This is an intensely beautiful book in an idyllic setting. The detail and lushness of the milieu makes it all the more poignant when it’s peace is ripped apart by outsiders, most of whom are bent on its subjugation and destruction. The reader can’t escape the anguish of these good people as the world they’ve tried to make their own is caught up in the perverted lust that the jealous, outside hordes openly exhibit towards them.
In a plot reminiscent of the folk song “One Tin Soldier (The Legend of Billy Jack),” and just as stirring, sad and moving, J. Ellyne weaves an epic tale of the Magin and the Pewa – two fair, just, innocent (Magin) and practical (Pewa) societies in what could only be prehistoric times. The plot centers around the reaction of these two near-utopian societies to the baseness of the world around them.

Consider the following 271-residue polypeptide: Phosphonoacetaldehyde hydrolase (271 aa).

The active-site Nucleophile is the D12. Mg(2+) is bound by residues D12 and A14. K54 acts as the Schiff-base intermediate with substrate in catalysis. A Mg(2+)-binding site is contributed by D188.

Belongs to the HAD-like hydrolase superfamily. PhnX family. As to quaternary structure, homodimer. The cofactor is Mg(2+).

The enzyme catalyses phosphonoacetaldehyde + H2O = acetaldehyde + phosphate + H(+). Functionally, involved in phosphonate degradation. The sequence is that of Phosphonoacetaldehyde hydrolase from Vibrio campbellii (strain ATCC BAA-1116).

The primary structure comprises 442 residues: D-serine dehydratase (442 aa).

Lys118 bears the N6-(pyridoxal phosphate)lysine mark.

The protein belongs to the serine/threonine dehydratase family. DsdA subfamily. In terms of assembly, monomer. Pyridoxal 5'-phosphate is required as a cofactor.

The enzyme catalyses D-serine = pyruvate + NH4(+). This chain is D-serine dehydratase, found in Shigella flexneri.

There is a lovely, warm, moving theme of bisexuality that ripples gently throughout the tale. Its presentation provides a poignant insight into the love of a woman for a man and another woman and of two women for each other. No reader, regardless of personal orientation, can help but be touched by the open innocence, joy, and true love of the characters for those most intimately important to them. The scenes are both emotive and tasteful.
You will feel the happiness, excitement, and sometimes despair of the characters as you rarely do in a novel.
The story is told with deep insight into the (very real) area where it takes place which will continuously amaze the reader. J. Ellyne exhibits an astute understanding of the knowledge and skills available to the natives and how they use what they know to exist in a primitive world. The author seems to be intimately connected to this almost mythical land surrounded and bounded by three Great Lakes.
I urge you to buy and read this moving novel. It will take you places, and expose feelings in you that will make the investment of time more than worth your while. Outstanding!